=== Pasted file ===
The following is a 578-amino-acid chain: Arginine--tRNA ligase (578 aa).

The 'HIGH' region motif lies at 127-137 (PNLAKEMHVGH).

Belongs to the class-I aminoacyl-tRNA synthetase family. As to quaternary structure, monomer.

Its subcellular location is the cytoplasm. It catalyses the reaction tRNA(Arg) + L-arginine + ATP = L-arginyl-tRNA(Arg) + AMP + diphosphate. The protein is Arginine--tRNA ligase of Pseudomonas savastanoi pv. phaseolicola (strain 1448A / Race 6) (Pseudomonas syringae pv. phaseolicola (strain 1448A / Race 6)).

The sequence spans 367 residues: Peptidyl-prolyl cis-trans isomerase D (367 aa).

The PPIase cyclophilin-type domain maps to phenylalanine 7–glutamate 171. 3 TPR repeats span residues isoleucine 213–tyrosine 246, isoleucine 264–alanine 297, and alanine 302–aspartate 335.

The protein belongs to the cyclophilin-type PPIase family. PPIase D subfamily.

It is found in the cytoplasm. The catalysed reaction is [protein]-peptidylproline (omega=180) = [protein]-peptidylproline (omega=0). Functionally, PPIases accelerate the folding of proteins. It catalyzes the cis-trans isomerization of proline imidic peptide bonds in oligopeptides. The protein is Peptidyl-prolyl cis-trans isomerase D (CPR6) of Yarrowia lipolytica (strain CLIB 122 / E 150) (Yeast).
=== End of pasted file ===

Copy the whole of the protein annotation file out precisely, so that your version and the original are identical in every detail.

The following is a 578-amino-acid chain: Arginine--tRNA ligase (578 aa).

The 'HIGH' region motif lies at 127-137 (PNLAKEMHVGH).

Belongs to the class-I aminoacyl-tRNA synthetase family. As to quaternary structure, monomer.

Its subcellular location is the cytoplasm. It catalyses the reaction tRNA(Arg) + L-arginine + ATP = L-arginyl-tRNA(Arg) + AMP + diphosphate. The protein is Arginine--tRNA ligase of Pseudomonas savastanoi pv. phaseolicola (strain 1448A / Race 6) (Pseudomonas syringae pv. phaseolicola (strain 1448A / Race 6)).

The sequence spans 367 residues: Peptidyl-prolyl cis-trans isomerase D (367 aa).

The PPIase cyclophilin-type domain maps to phenylalanine 7–glutamate 171. 3 TPR repeats span residues isoleucine 213–tyrosine 246, isoleucine 264–alanine 297, and alanine 302–aspartate 335.

The protein belongs to the cyclophilin-type PPIase family. PPIase D subfamily.

It is found in the cytoplasm. The catalysed reaction is [protein]-peptidylproline (omega=180) = [protein]-peptidylproline (omega=0). Functionally, PPIases accelerate the folding of proteins. It catalyzes the cis-trans isomerization of proline imidic peptide bonds in oligopeptides. The protein is Peptidyl-prolyl cis-trans isomerase D (CPR6) of Yarrowia lipolytica (strain CLIB 122 / E 150) (Yeast).